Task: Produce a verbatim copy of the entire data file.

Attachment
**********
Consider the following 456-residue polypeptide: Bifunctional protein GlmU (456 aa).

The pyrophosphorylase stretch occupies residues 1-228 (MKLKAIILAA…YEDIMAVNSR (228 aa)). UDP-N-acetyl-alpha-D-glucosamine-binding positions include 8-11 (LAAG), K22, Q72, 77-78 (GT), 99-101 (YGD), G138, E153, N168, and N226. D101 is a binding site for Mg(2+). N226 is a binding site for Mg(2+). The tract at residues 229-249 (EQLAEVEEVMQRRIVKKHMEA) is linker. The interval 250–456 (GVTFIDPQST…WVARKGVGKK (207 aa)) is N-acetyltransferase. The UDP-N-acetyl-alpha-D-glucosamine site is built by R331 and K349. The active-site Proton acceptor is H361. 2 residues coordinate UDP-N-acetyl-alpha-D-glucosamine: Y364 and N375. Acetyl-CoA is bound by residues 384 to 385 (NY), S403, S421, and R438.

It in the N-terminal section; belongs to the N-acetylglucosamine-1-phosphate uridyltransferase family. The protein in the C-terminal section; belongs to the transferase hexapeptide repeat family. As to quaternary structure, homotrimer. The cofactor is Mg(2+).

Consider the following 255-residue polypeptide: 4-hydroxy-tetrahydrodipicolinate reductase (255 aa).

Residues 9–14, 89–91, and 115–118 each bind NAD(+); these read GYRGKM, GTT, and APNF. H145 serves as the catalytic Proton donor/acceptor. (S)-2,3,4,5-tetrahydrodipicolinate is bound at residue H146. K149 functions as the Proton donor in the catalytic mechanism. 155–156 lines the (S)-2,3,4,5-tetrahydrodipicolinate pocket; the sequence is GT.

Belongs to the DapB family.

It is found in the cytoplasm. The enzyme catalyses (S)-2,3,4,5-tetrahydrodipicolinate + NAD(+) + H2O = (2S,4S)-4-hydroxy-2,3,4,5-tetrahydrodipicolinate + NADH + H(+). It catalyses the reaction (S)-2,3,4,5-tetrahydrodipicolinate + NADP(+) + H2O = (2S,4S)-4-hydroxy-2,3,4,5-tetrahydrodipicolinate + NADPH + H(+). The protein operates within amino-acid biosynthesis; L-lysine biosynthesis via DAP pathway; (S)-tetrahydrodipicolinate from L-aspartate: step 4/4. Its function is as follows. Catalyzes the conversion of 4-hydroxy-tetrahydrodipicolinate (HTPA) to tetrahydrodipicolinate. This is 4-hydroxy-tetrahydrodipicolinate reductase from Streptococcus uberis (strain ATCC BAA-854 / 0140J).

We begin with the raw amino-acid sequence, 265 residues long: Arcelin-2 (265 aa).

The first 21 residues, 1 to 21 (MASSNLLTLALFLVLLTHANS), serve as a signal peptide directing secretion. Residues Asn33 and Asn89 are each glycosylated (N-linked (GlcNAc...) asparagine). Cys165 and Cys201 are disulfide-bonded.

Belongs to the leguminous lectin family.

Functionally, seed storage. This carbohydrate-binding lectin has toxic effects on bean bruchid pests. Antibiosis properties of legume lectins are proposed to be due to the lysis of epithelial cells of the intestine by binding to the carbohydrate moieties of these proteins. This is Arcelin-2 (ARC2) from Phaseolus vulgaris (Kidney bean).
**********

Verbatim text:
Consider the following 456-residue polypeptide: Bifunctional protein GlmU (456 aa).

The pyrophosphorylase stretch occupies residues 1-228 (MKLKAIILAA…YEDIMAVNSR (228 aa)). UDP-N-acetyl-alpha-D-glucosamine-binding positions include 8-11 (LAAG), K22, Q72, 77-78 (GT), 99-101 (YGD), G138, E153, N168, and N226. D101 is a binding site for Mg(2+). N226 is a binding site for Mg(2+). The tract at residues 229-249 (EQLAEVEEVMQRRIVKKHMEA) is linker. The interval 250–456 (GVTFIDPQST…WVARKGVGKK (207 aa)) is N-acetyltransferase. The UDP-N-acetyl-alpha-D-glucosamine site is built by R331 and K349. The active-site Proton acceptor is H361. 2 residues coordinate UDP-N-acetyl-alpha-D-glucosamine: Y364 and N375. Acetyl-CoA is bound by residues 384 to 385 (NY), S403, S421, and R438.

It in the N-terminal section; belongs to the N-acetylglucosamine-1-phosphate uridyltransferase family. The protein in the C-terminal section; belongs to the transferase hexapeptide repeat family. As to quaternary structure, homotrimer. The cofactor is Mg(2+).

Consider the following 255-residue polypeptide: 4-hydroxy-tetrahydrodipicolinate reductase (255 aa).

Residues 9–14, 89–91, and 115–118 each bind NAD(+); these read GYRGKM, GTT, and APNF. H145 serves as the catalytic Proton donor/acceptor. (S)-2,3,4,5-tetrahydrodipicolinate is bound at residue H146. K149 functions as the Proton donor in the catalytic mechanism. 155–156 lines the (S)-2,3,4,5-tetrahydrodipicolinate pocket; the sequence is GT.

Belongs to the DapB family.

It is found in the cytoplasm. The enzyme catalyses (S)-2,3,4,5-tetrahydrodipicolinate + NAD(+) + H2O = (2S,4S)-4-hydroxy-2,3,4,5-tetrahydrodipicolinate + NADH + H(+). It catalyses the reaction (S)-2,3,4,5-tetrahydrodipicolinate + NADP(+) + H2O = (2S,4S)-4-hydroxy-2,3,4,5-tetrahydrodipicolinate + NADPH + H(+). The protein operates within amino-acid biosynthesis; L-lysine biosynthesis via DAP pathway; (S)-tetrahydrodipicolinate from L-aspartate: step 4/4. Its function is as follows. Catalyzes the conversion of 4-hydroxy-tetrahydrodipicolinate (HTPA) to tetrahydrodipicolinate. This is 4-hydroxy-tetrahydrodipicolinate reductase from Streptococcus uberis (strain ATCC BAA-854 / 0140J).

We begin with the raw amino-acid sequence, 265 residues long: Arcelin-2 (265 aa).

The first 21 residues, 1 to 21 (MASSNLLTLALFLVLLTHANS), serve as a signal peptide directing secretion. Residues Asn33 and Asn89 are each glycosylated (N-linked (GlcNAc...) asparagine). Cys165 and Cys201 are disulfide-bonded.

Belongs to the leguminous lectin family.

Functionally, seed storage. This carbohydrate-binding lectin has toxic effects on bean bruchid pests. Antibiosis properties of legume lectins are proposed to be due to the lysis of epithelial cells of the intestine by binding to the carbohydrate moieties of these proteins. This is Arcelin-2 (ARC2) from Phaseolus vulgaris (Kidney bean).